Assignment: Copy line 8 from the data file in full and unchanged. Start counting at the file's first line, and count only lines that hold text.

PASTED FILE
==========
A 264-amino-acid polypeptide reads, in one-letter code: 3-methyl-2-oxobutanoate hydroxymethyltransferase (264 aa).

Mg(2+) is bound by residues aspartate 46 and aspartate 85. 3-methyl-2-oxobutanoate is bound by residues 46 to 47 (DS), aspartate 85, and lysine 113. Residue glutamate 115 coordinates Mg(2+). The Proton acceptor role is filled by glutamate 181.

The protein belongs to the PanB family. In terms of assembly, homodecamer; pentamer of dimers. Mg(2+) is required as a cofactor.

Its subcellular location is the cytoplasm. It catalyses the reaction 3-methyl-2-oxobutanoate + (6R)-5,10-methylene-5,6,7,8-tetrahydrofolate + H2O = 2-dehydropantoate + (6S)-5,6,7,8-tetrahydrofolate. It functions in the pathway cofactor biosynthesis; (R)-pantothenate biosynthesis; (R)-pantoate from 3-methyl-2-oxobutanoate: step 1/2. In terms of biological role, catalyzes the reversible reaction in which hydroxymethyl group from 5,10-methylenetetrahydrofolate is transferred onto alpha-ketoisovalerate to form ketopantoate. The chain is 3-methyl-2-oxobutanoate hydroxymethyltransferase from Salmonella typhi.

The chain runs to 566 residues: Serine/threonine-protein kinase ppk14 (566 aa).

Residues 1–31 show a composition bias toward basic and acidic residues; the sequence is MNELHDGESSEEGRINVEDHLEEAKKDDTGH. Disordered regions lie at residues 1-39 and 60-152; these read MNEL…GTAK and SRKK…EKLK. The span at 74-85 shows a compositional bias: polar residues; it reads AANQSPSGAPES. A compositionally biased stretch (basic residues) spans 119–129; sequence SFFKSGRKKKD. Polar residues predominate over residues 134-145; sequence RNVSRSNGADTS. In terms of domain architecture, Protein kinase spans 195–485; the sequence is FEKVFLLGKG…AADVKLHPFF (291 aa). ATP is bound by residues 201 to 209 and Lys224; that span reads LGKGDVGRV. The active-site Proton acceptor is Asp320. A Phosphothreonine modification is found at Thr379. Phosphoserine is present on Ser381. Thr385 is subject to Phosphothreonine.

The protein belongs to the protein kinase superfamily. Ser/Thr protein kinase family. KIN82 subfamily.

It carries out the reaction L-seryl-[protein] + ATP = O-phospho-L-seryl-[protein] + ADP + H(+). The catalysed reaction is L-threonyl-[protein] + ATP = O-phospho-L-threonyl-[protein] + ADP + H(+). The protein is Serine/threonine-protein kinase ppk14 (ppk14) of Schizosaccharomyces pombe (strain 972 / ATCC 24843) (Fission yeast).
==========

It carries out the reaction L-seryl-[protein] + ATP = O-phospho-L-seryl-[protein] + ADP + H(+). The catalysed reaction is L-threonyl-[protein] + ATP = O-phospho-L-threonyl-[protein] + ADP + H(+). The protein is Serine/threonine-protein kinase ppk14 (ppk14) of Schizosaccharomyces pombe (strain 972 / ATCC 24843) (Fission yeast).